By Atef Abu SaifToday is Eid. After a month of fasting, Eid is like a long sigh of relief. The kids get up early, woken by the hymns and chanting from the minarets of all the surrounding mosques, whilst the sun is still struggling to get out of bed in the east. Normally at Eid, the kids play in the streets, excited by the pocket money they’ve just received from their parents. This is always the single largest amount of money they’ll receive all year. They rush out and buy toys, go to the fairground, fly between the heaven and earth. Eid is what every child waits for all the year. It was always a favorite moment for me when I was growing up. It’s exactly the same for my kids.
By Amanda BeinerWhen associate publisher Tom Hallock first suggested that Beacon publish a myth-busting book about gun control, we knew we had to move quickly. The urgency of this issue put the new book on a sped-up schedule. While discussing the idea with other staff members, it seemed everyone could rattle off countless gun “myths” that pop up time and again in conversations about the epidemic of gun violence in the US. I set about researching books covering gun policy and came across Dennis Henigan’s Lethal Logic.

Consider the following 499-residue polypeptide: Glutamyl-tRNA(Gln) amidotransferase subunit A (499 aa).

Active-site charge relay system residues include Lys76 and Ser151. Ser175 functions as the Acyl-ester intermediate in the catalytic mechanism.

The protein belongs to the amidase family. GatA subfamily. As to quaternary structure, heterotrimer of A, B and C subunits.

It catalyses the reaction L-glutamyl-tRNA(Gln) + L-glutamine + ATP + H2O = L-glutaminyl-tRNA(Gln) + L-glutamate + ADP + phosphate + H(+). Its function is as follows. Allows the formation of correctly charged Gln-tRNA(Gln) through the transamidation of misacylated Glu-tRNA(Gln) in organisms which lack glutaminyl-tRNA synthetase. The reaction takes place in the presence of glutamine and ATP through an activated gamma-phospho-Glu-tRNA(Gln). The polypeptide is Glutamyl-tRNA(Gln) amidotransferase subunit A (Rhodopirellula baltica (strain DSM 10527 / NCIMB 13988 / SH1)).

By Caroline LightThis week we shoulder the weight of our grief and outrage after yet another mass shooting by a heavily-armed gunman, this one directed at patrons of an LGBTQ night club in Orlando on Latin night. Forty-nine innocent people are dead and more than fifty wounded. Once again we struggle to make sense of the senseless, asking how we keep following the same nightmarish script. But just as the loss feels most raw, and some of us may be tempted by reductionist appeals to xenophobia, it is urgent for us to take stock of the cumulative effects of our nation’s violent past.
By Rashod OllisonFresh-cut watermelon smelling like rain and ribs sizzling on a grill bring the music back. The songs complement the food and the weather and Technicolor the memories of when we were all just kids with nothing in our pockets but waxy penny candy. We thought we knew everything. We knew nothing. All that mattered was that my cousins and I in Arkansas—with our Jheri curls and short sets, scarred knees and Tabasco tongues—were all together and that Cousin Rodney’s boom box had fresh batteries.